Fog has been shown to be an important water source for coastal vegetation, but the extent to which fog influences soil processes and hydrology has not been well studied. Precipitation inputs from fog and rain, along with soil moisture and throughfall under Bishop pine (Pinus muricata) canopy, were measured at two site pairs on Santa Cruz Island, California. Each pair consisted of a forested site which received fog drip and had an isomesic soil temperature regime and a grass site which did not receive fog drip and had a thermic soil temperature regime, on two parent materials, chlorite schist (WS) and rhyolitic tuff/breccia (SB).
Fog drip measured as throughfall provided an average of 10 mm (SB) to 20 mm (WS) additional water per month to the pine sites during the summer when no rainfall is available. Soil moisture sensors at 5 cm incremental depths to about 20 cm recorded infiltration of water from fog events, confirming that fog drip can infiltrate to the rooting zone. Modeled water balances for each site indicate that actual evapotranspiration (AE) nears zero in July at the grass sites, but soil moisture continues to be utilized throughout the summer at the pine sites.
Organic matter decomposition rates are influenced by climatic factors, organic matter composition, and soil microbial communities. Both temperature and moisture can be limiting factors in organic matter decomposition, but the role of fog in determining decomposition rates has not been well studied. In a litterbag decomposition experiment performed over 3 years, decomposition rates of both pine and grass litter were highest at the pine sites, suggesting that moisture is a limiting factor in this environment. The additional moisture received as fog drip at the pine sites may accelerate decomposition processes regardless of temperature. Decomposition rates of both litter types decreased with time at the pine sites, while rates for both litters remained relatively constant at the grass sites over the duration of the experiment.
Pine forest soils were Typic Haplustalfs (WS) and Ultic Paleustalfs (SB), and grassland soils were Typic Haplustalfs (WS) and Ultic Argixerolls (SB). Soils formed under pine canopy tended to be deeper, have greater total clay, lower pH and base saturation than soils formed under grass or shrub vegetation. Higher Feo/Fed ratios from selective dissolution indicate that iron oxides in the pine soils may be less crystalline than in the grass soils, corresponding to decreased drying of the pine soils due to summer fog drip. On a total profile basis, total pedogenic iron (Fed) and Feo/Fed ratios also indicate that the pine soils are more weathered than the grass soils, and that the schist soils may be more weathered that the rhyolitic tuff/breccia soils. The apparent ratio of kaolinite to smectite, based on XRD peak intensity, is highest in the upper horizons and decreases with depth. A similar pattern is found in the WS grass soils. The SB pine soils are dominated by quartz and feldspar in the silt and sand fractions, and kaolinite in the fine clay fraction, with smectite found in the lower horizons of the pedon. The SB grass soils are dominated by smectite in the fine clay fraction, with minor amounts of kaolinite.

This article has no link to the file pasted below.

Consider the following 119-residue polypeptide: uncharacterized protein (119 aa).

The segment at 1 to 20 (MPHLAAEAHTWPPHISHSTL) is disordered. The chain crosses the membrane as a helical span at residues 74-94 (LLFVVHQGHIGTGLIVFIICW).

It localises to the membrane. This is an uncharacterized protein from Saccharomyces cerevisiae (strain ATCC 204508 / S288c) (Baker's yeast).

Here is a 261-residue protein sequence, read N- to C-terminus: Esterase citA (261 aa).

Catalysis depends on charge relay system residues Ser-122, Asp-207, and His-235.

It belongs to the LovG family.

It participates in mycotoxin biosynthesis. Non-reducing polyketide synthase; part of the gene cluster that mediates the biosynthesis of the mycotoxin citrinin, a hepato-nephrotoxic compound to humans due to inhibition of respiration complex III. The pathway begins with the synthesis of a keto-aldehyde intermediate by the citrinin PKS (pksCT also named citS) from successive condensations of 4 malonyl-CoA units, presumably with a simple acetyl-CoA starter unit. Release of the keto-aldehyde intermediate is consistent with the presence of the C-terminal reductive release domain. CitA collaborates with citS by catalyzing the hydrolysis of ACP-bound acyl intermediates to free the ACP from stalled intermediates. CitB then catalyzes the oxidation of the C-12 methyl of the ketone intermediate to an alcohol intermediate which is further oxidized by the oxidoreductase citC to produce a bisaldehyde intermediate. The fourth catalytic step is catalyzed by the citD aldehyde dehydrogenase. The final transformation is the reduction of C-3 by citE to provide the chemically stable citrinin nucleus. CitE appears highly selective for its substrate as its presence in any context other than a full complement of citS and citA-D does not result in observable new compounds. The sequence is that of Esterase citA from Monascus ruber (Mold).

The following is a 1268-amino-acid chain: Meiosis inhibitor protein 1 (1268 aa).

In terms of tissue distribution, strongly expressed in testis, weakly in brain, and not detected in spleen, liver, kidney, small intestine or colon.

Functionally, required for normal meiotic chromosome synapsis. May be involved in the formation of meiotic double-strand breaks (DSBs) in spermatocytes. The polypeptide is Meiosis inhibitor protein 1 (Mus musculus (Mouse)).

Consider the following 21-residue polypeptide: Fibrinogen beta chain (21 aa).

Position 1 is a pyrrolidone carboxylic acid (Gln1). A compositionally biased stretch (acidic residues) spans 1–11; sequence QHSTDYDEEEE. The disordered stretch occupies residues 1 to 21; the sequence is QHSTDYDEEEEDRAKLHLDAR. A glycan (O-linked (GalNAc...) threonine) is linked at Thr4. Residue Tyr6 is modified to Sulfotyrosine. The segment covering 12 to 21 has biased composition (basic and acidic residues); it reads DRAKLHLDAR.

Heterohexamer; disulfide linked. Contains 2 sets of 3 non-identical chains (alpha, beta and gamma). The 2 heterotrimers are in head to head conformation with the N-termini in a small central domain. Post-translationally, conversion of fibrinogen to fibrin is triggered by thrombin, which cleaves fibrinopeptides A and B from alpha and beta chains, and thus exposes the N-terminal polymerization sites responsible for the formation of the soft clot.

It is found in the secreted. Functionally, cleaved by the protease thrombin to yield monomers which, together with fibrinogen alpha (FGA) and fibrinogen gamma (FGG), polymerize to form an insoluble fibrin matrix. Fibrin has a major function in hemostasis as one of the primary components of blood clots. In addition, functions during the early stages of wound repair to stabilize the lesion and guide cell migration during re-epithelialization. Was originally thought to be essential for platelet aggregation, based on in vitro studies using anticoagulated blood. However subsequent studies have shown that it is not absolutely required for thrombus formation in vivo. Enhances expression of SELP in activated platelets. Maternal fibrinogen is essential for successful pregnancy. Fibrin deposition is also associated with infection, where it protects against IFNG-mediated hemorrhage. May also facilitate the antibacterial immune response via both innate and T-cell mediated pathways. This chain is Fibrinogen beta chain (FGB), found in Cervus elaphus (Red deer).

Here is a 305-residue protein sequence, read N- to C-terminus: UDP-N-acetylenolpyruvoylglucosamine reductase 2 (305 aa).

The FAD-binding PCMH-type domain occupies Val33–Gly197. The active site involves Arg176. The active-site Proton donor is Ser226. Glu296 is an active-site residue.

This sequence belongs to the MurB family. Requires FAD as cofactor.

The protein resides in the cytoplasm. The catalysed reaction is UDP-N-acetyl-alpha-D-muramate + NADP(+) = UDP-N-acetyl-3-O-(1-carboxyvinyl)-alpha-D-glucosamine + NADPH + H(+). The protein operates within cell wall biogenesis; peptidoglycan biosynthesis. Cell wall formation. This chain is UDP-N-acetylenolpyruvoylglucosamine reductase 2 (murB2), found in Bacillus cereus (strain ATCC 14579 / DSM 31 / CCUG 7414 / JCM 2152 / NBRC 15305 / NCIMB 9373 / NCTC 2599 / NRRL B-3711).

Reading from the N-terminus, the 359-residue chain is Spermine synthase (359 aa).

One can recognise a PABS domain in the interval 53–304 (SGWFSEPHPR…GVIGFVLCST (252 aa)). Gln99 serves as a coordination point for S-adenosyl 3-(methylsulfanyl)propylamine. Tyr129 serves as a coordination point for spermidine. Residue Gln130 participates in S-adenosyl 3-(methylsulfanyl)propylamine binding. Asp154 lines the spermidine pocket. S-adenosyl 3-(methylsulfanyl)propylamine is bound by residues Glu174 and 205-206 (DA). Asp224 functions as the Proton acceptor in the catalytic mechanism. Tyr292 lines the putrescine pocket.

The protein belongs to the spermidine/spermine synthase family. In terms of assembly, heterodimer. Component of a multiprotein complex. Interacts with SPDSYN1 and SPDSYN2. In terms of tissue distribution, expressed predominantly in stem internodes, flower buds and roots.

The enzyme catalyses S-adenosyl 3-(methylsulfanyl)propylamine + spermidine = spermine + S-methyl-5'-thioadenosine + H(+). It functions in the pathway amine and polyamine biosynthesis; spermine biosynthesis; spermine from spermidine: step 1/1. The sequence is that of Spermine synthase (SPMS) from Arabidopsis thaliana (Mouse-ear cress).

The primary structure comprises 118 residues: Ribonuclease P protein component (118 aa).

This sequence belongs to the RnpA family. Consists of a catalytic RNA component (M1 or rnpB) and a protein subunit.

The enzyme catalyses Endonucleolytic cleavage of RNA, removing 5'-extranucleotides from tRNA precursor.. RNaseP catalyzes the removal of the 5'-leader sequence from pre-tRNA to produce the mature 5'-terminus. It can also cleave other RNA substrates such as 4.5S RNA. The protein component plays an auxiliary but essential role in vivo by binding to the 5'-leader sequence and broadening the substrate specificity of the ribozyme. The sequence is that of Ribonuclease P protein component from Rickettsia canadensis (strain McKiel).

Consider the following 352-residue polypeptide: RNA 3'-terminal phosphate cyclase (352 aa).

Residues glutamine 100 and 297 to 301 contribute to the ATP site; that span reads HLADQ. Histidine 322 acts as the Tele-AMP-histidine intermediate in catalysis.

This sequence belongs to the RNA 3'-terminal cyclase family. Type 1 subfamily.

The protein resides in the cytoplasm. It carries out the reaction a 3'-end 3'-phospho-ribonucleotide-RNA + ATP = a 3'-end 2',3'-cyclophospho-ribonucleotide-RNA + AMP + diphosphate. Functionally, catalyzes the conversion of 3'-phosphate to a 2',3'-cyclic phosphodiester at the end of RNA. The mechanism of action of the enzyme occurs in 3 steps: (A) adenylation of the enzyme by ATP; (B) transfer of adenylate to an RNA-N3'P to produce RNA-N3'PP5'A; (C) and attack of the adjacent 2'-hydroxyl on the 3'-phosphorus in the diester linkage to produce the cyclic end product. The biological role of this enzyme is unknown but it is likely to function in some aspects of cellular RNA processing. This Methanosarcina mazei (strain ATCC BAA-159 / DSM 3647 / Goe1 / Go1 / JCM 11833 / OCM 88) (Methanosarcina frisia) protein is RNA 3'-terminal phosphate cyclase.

Fog events occurred dominantly during summer months, and were generally enriched in isotope values compared to rain events, which occurred mainly during winter months. Isotope values of soil solution indicate that grass sites are influenced by evaporation, while pine canopy sites show minimal evaporation effects. Mineralogical, chemical, and oxygen and hydrogen isotope compositions of the <0.2 μm fraction of phyllosilicate samples from a surface and subsurface horizon at each site are presented in this study. Fog influence is expected to be greatest near the soil surface at the pine site soils. Soils contained a mixture of 1:1 (kaolinite) and 2:1 (smectite) phyllosilicates, with kaolinite decreasing in proportion to smectite with profile depth. The δD values of the phyllosilicates range from -64.3 to -94.3, and δ18O values range from 19.8 to 25.1. The estimated temperatures of crystallization range from 7 to 22°C, with grass sites showing a greater difference in temperature than pine sites between surface and subsurface horizons. Grass site temperatures of formation are higher for surface horizons than for subsurface horizons, confirming the influence of evaporation. (Abstract shortened by UMI.).
|Commitee:||O'Geen, Toby, Rolston, Dennis, Zierenberg, Robert|
|School:||University of California, Davis|
|Department:||Soils and Biogeochemistry (formerly Soil Science)|
|School Location:||United States -- California|
|Source:||DAI-B 71/11, Dissertation Abstracts International|
|Subjects:||Soil sciences, Environmental science|
|Keywords:||California, Fog, Pedogenesis, Pinus muricata, Santa Cruz Island|
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